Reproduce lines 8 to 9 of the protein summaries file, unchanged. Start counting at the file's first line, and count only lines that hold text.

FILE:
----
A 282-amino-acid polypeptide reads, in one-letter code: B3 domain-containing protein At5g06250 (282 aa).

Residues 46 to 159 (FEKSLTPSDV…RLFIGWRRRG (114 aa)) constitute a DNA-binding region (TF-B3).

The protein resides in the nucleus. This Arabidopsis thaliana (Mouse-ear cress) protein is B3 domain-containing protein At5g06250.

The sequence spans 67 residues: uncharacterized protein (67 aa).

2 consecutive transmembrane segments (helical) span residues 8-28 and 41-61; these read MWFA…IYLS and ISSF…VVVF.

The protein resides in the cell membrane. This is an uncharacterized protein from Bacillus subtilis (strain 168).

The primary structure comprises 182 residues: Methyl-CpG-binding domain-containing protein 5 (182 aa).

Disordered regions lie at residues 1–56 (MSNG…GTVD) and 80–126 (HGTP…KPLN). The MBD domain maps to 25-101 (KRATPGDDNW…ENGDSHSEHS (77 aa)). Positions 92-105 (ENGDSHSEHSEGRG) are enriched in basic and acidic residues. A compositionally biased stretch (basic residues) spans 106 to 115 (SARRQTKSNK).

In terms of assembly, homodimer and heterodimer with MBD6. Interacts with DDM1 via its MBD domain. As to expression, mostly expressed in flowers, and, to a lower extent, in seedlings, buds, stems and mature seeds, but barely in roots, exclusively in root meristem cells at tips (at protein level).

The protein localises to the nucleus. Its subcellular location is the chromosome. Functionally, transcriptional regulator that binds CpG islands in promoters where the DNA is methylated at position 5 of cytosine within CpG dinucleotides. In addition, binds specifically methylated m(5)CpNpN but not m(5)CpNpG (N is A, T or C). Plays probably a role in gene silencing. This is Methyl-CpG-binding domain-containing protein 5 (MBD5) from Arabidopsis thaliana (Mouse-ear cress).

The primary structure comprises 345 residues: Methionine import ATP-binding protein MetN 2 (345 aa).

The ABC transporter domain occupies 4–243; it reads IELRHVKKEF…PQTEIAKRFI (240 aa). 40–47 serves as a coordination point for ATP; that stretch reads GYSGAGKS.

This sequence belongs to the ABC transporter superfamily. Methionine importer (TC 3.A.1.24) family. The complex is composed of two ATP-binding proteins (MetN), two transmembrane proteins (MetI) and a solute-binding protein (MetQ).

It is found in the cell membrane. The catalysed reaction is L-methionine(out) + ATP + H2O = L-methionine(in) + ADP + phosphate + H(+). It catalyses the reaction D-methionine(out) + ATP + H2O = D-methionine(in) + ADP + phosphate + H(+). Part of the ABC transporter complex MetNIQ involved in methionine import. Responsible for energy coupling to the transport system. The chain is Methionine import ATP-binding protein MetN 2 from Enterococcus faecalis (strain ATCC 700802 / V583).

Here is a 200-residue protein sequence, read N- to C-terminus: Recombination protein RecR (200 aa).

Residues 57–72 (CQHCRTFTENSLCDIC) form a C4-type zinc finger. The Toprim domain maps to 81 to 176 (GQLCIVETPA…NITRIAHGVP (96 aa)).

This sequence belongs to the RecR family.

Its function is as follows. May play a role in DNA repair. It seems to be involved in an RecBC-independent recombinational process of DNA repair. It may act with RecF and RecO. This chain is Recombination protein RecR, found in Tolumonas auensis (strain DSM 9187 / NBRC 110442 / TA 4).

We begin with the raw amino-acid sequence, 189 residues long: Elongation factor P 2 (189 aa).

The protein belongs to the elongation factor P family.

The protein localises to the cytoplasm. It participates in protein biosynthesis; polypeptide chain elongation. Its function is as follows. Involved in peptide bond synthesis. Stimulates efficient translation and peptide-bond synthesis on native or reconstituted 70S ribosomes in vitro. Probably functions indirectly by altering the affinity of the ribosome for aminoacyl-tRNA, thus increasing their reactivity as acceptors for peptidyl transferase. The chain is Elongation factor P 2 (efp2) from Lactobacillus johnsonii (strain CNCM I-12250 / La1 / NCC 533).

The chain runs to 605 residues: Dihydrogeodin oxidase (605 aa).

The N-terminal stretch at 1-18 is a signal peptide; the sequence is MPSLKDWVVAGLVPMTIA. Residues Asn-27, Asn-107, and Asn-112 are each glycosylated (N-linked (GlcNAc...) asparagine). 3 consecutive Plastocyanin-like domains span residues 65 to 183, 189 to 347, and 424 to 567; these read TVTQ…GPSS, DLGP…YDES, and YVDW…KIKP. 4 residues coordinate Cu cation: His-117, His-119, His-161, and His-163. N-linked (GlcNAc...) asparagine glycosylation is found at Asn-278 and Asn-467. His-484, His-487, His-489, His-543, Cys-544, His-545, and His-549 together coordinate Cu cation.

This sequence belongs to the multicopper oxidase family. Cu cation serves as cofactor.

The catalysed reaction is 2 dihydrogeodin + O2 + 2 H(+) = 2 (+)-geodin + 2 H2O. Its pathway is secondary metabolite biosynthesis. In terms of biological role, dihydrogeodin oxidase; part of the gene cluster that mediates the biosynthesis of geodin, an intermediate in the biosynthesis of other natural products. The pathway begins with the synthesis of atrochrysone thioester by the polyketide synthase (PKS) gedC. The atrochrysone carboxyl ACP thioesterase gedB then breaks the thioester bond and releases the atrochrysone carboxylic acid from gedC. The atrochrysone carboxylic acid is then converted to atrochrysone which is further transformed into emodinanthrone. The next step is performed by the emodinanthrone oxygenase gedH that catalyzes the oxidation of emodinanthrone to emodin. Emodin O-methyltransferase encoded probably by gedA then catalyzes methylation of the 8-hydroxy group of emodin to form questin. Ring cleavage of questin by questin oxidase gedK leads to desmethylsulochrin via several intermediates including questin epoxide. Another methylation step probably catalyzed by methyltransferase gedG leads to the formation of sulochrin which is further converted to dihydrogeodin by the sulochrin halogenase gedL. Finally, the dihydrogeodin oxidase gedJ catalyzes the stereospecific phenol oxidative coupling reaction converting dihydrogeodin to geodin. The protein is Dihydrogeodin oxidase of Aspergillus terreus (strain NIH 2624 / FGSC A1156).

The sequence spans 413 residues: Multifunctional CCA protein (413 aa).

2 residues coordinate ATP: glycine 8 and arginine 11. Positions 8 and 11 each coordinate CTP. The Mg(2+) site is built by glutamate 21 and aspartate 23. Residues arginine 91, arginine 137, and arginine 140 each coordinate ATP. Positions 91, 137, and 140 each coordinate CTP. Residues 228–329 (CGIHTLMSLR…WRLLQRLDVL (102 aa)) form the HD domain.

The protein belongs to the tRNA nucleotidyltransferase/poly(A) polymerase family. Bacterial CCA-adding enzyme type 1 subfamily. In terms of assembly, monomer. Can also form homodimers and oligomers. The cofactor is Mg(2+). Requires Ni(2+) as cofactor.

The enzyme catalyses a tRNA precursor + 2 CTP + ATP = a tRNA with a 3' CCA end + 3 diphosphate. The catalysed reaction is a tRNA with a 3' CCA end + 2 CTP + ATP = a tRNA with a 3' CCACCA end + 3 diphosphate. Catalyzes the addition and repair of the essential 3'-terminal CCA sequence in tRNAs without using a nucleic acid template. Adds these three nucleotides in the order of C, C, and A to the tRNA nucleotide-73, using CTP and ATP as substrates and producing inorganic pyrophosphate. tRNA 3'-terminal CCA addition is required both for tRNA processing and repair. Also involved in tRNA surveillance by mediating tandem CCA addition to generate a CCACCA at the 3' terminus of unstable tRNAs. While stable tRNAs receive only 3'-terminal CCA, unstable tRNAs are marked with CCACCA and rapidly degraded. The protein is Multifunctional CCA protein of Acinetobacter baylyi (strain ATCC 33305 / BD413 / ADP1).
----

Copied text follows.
Disordered regions lie at residues 1–56 (MSNG…GTVD) and 80–126 (HGTP…KPLN). The MBD domain maps to 25-101 (KRATPGDDNW…ENGDSHSEHS (77 aa)). Positions 92-105 (ENGDSHSEHSEGRG) are enriched in basic and acidic residues. A compositionally biased stretch (basic residues) spans 106 to 115 (SARRQTKSNK).

In terms of assembly, homodimer and heterodimer with MBD6. Interacts with DDM1 via its MBD domain. As to expression, mostly expressed in flowers, and, to a lower extent, in seedlings, buds, stems and mature seeds, but barely in roots, exclusively in root meristem cells at tips (at protein level).